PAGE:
Perhaps more than anyone else in recent history, Jerome Lemelson transformed modern patent law. Mr. Lemelson has been called the original “patent troll” by some (Daniel Fisher, Forbes Magazine, 12/14/2012) by virtue of the fact that he made more than $500 million by enforcing hundreds of his patents against large corporations. In nearly all cases, he did not develop, produce or market the inventions which were the subject of his patents. For a time, Mr. Lemelson acquired the status of a folk hero akin to a latter day Thomas Edison. Mr. Lemelson passed away nearly 20 years ago, and in the intervening time, my opinion of Mr. Lemelson has changed. Thomas Edison was a prolific inventor, but unlike Mr. Lemelson, Mr. Edison developed, perfected and ultimately sold his ideas to the world. In the world of technology and business, commercializing an idea requires considerably more effort and risk then coming up with the idea in the first place. With all due deference to Mr. Lemelson, his success was based on enforcing his patents against others who incurred the effort and risk to market what they thought were original ideas. In fact, I think it can be argued that Mr. Lemelson’s most significant idea was not his patented inventions, but rather the business model of patenting an invention, sitting on it, and then suing a large company for infringing the patent they never knew existed. Lemelson practically invented patent trolling.
Non-practicing entities (or patent trolls as they are pejoratively called) have taken up where Mr. Lemelson left off with one significant difference. Where Mr. Lemelson enforced his own patents against companies, NPEs instead search for and buy up already granted patents which were previously unexploited. These corporate entities have brought a raft of patent infringement suits. For example, approximately 1/3 of all the patent infringement lawsuits in the Federal Court of Canada in 2012/2013 were commenced by one firm, Dovden Investments, a non-practicing entity. Better known examples include NTP, a patent holding firm which sued telecommunication companies such as AT&T, T-Mobile, Apple Inc., Motorola and RIM (the makers of blackberry phones) over a portfolio of 50 or so patents. NTP managed to extract a settlement of over $600 million against RIM alone. Patent trolling has been such a successful enterprise for some that to say that “patent trolling” has changed the patent landscape would be an understatement.
Patent law, particularly in the United States, has changed in response to Mr. Lemelson’s business practices. For example, several years ago the US Patent office did away with the procedures which allowed for “submarine patents” where a patent application is deliberately kept in a secret pending state before issuing. More recently, the US patent office has streamlined the process of patent re-examination, wherein a granted patent can be re-opened for examination by an effected party, effectively allowing potential defendants to challenge “problematic” patents years after they have issued. Furthermore, over the past few years the scope of inventions eligible for patent protection has been significantly narrowed, in part in response to the “threat” posed by patent trolling. Recent decisions such as Legal enforcement procedures, particularly in the United States, have also been amended to make it harder to commence patent infringement suits and to make it easier for successful defendants to recoup their legal expenses. The cumulative effect of these changes has been to reduce the practice of patent trolling, but it has been postulated that the cost has been a devaluing of the patent system over all. As these measures effectively devalue the worth of the patent portfolio held by patent trolls, it has, in my opinion, had the spin off effect of devaluing the patent portfolios of truly innovative companies that don’t engage in patent trolling but instead wish to ensure that their hard spend R&D investments are protected.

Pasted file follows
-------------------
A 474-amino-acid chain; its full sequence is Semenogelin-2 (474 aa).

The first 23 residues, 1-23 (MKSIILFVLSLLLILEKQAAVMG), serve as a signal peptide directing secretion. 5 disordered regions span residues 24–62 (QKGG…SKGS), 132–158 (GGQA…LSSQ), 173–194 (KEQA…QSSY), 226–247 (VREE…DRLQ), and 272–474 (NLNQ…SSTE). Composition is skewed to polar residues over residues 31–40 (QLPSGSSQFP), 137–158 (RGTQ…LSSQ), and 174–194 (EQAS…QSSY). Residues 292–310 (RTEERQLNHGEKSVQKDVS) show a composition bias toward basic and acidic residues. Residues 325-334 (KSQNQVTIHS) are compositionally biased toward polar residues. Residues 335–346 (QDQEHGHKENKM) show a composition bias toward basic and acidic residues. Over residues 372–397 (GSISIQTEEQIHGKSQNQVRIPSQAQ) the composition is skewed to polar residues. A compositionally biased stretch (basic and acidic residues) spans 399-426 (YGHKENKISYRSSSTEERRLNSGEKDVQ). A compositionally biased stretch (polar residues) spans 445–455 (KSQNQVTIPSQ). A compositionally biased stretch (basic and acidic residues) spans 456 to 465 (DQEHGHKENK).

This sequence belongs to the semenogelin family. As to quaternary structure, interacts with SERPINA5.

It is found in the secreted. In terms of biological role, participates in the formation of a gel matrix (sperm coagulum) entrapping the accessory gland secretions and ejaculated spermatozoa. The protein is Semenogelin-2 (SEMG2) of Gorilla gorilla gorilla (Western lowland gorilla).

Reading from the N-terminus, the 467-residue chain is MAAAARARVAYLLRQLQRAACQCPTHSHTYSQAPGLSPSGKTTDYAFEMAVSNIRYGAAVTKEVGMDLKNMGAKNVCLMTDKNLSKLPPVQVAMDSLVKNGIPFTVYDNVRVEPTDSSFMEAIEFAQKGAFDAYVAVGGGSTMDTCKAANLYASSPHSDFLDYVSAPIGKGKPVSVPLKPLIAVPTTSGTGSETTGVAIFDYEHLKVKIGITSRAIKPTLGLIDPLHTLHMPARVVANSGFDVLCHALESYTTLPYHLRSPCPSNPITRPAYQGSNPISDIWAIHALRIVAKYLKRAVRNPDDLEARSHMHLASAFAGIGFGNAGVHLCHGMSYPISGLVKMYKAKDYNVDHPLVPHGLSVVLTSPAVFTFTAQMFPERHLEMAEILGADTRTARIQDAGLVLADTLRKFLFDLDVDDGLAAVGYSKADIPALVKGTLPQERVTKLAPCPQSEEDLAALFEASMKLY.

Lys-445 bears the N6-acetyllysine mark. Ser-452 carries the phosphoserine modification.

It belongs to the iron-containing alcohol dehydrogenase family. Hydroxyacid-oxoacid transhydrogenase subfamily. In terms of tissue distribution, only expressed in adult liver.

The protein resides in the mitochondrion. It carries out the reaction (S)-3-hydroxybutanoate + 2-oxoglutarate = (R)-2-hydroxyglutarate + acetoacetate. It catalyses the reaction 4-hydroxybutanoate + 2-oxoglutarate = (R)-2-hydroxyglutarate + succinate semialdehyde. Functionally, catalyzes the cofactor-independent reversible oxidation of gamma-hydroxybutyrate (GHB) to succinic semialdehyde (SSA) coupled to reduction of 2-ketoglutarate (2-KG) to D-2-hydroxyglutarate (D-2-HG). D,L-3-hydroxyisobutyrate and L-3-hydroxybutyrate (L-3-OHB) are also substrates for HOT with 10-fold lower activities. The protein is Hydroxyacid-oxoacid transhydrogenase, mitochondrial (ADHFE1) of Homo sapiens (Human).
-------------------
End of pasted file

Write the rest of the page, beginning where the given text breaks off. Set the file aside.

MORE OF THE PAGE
Balancing the needs of innovators to protect their investments with the needs of manufacturers to be free from “patent trolling” is a difficult task. From my point of view, a better balance would be to curtail “patent trolling” by implementing smarter patent enforcement measures, such as curtailing the practice of granting injunctions to non-practicing entities or allowing defendants to re-open patent settlements in the event of discovering relevant prior art after settlement. I would rather see more patents enforced wisely than fewer patents enforced haphazardly.